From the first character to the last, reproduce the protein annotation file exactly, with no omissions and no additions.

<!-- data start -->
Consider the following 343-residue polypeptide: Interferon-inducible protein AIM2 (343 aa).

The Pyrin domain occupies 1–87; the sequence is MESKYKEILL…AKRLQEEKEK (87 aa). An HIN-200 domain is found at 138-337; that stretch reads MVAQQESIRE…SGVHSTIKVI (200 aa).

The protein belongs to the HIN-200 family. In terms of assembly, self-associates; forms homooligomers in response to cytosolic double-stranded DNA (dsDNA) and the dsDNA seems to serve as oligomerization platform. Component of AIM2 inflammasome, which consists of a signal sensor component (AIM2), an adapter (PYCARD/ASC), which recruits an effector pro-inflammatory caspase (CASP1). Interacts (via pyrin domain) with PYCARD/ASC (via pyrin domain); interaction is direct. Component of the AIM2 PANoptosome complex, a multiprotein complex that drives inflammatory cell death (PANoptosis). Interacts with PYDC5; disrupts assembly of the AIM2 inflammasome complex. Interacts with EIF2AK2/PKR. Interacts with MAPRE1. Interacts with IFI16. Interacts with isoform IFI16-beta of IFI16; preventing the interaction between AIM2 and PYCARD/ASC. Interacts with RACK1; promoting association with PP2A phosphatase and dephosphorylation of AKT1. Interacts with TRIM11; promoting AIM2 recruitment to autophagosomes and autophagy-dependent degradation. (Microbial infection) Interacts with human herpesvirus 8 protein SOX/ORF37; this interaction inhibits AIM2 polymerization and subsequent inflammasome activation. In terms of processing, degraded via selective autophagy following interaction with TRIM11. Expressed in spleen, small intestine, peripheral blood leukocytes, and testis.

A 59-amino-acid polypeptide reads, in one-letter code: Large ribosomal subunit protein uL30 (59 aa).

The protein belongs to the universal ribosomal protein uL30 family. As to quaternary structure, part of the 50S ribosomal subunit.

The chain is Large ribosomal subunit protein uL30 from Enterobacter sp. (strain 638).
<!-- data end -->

Consider the following 343-residue polypeptide: Interferon-inducible protein AIM2 (343 aa).

The Pyrin domain occupies 1–87; the sequence is MESKYKEILL…AKRLQEEKEK (87 aa). An HIN-200 domain is found at 138-337; that stretch reads MVAQQESIRE…SGVHSTIKVI (200 aa).

The protein belongs to the HIN-200 family. In terms of assembly, self-associates; forms homooligomers in response to cytosolic double-stranded DNA (dsDNA) and the dsDNA seems to serve as oligomerization platform. Component of AIM2 inflammasome, which consists of a signal sensor component (AIM2), an adapter (PYCARD/ASC), which recruits an effector pro-inflammatory caspase (CASP1). Interacts (via pyrin domain) with PYCARD/ASC (via pyrin domain); interaction is direct. Component of the AIM2 PANoptosome complex, a multiprotein complex that drives inflammatory cell death (PANoptosis). Interacts with PYDC5; disrupts assembly of the AIM2 inflammasome complex. Interacts with EIF2AK2/PKR. Interacts with MAPRE1. Interacts with IFI16. Interacts with isoform IFI16-beta of IFI16; preventing the interaction between AIM2 and PYCARD/ASC. Interacts with RACK1; promoting association with PP2A phosphatase and dephosphorylation of AKT1. Interacts with TRIM11; promoting AIM2 recruitment to autophagosomes and autophagy-dependent degradation. (Microbial infection) Interacts with human herpesvirus 8 protein SOX/ORF37; this interaction inhibits AIM2 polymerization and subsequent inflammasome activation. In terms of processing, degraded via selective autophagy following interaction with TRIM11. Expressed in spleen, small intestine, peripheral blood leukocytes, and testis.

A 59-amino-acid polypeptide reads, in one-letter code: Large ribosomal subunit protein uL30 (59 aa).

The protein belongs to the universal ribosomal protein uL30 family. As to quaternary structure, part of the 50S ribosomal subunit.

The chain is Large ribosomal subunit protein uL30 from Enterobacter sp. (strain 638).